“God would not want that, Mr. Sindona”, replied the Pope. “I am now looking at a document that lists members of the Propaganda Due and I’m not surprised to see you all in the list”, he added.
“The Propaganda Due is for the benefit of the Church”, said Gelli.
“And you are the Grandmaster, isn’t it Mr. Gelli?” asked the Holy Father. Gelli was shocked that the Holy Father knew so much.
At the time the heated argument was going on, The Apprentice realized that the Holy Father wasn’t paying attention to him. Perfect, he thought. Judging by the tone of the conversation, he concluded that things would get more heated. He looked at Gelli who winked back at him. The sign, he thought. I must act now.
The argument between the visitors and the Holy Father continued. “I have signed an order that prevents the Vatican Bank from working with Banco Ambrosiano until Banco Ambrosiano excuses itself from its illegal affairs and comes out clean. I will also release the list of Propaganda Due to the public and affirm that its activities are against the Church”.
“But Holy Father, shouldn’t we wait for some more time?” asked Villot, eager to avoid an ugly confrontation.
“Camerlengo Villot, I’m aghast that you are with these sinners”, said the Pope harshly.
As the argument continued unabated, The Apprentice slowly went to the Pope’s bedside. Without the Pope noticing, he took out a vial of hemlock and poured the contents on to a glass of water which was placed on a table by the bedside. The contents dissolved instantaneously. My job is done, The Apprentice thought. Now the Pope has to drink the glass of water and the mission would be accomplished.
“Once again, Holy Father, we assure you that there is nothing illegal in the activities we do. Because of our efforts, the finances of the Holy See are in a better state than ever”, said Archbishop Marcinkus.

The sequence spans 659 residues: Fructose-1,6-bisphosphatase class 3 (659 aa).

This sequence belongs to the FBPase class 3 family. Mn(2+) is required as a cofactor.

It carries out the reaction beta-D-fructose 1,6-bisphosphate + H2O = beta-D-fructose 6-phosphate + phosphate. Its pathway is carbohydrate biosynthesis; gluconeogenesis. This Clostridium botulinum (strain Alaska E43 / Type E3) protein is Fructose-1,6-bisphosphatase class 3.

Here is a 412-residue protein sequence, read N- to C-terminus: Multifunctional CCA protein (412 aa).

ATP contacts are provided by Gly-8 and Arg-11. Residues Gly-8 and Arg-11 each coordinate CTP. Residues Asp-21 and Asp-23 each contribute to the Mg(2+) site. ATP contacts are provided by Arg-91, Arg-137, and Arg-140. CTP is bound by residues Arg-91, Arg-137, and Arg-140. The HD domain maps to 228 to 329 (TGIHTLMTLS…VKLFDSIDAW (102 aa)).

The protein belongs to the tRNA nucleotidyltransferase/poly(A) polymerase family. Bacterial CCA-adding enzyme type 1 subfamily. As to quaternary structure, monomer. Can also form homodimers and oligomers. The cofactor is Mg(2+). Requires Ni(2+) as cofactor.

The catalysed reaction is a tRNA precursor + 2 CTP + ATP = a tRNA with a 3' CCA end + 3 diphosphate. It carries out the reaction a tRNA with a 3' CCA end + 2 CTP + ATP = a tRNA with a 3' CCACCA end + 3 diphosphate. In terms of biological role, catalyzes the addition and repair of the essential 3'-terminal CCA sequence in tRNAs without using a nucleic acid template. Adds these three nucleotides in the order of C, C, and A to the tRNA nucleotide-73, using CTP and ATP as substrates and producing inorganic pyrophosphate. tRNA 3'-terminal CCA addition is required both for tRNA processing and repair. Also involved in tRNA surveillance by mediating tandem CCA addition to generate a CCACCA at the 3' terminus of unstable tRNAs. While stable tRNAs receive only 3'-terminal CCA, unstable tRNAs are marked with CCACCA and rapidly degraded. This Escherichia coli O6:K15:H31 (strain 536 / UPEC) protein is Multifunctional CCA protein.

“I do not want to see any tainted money here in the Vatican”, the Pope categorically said. “Mend your ways”, he added.
“Holy Father, we request you to be with us in this and we can reap great rewards”, coerced Calvi.
“Are you trying to bribe the highest office in Christianity? May God forgive you for even thinking of this. This discussion is over. You all may leave now”, the Pope commanded.
Without a word, the guests prepared to leave. As they approached the door, the Pope said, “Today is the 33rd day of my papacy. I will not live to see tomorrow. I believe this person, whose name I do not know, was brought here precisely with this intention”.
The guests froze for a moment. Did he know, each of them thought simultaneously. Recovering soon, they filed out of the room and returned to the Camerlengo’s chambers. It was just approaching midnight.
“We did what we needed to do. If that order and the list come out, then we are finished”, said Gelli.
“Did you get the time to do your job?”, asked Calvi to The Apprentice. “Yes, sir”, he replied.
“Good, now we just have to wait till the morning”, responded Calvi.
“Okay, we better get out of this place before someone sees us”, added Sindona.
“Camerlengo Villot, you did a good job today. You will be rewarded”, said Gelli before leaving.
“Thank You, Mr.Gelli”, said Villot.
Villot saw the guests off through the same secret passage that they came in. Once they departed, he retired to his room and waited for dawn. He would not be able to sleep that night.
The Holy Father was tired after the heated argument and drank the glass of water on the table by his bedside. He then sat on the bed and once again looked at the documents in his hand.
The next morning, at about 5 AM, the Pope was found dead at his bedside clutching the same set of papers he had in his hand during the night.
Subsequent events that unfolded over the years saw the collapse of Banco Ambrosiano in 1982. Roberto Calvi, the bank’s Chairman was found murdered the same year, hanging from the Blackfriars Bridge in London. Archbishop Paul Marcinkus died in 2006 in Sun City, Arizona of causes that, to this day, remain undisclosed. Michele Sindona died in prison in 1986, allegedly poisoned. Licio Gelli, the Grandmaster of Propaganda Due or P2, the clandestine Masonic Lodge, is still alive. Camerlengo Jean-Marie Villot died of pneumonia in 1979, months after John Paul I’s successor, John Paul II was elevated to the papacy by the College of Cardinals.
Nobody knows who The Apprentice is. Not yet.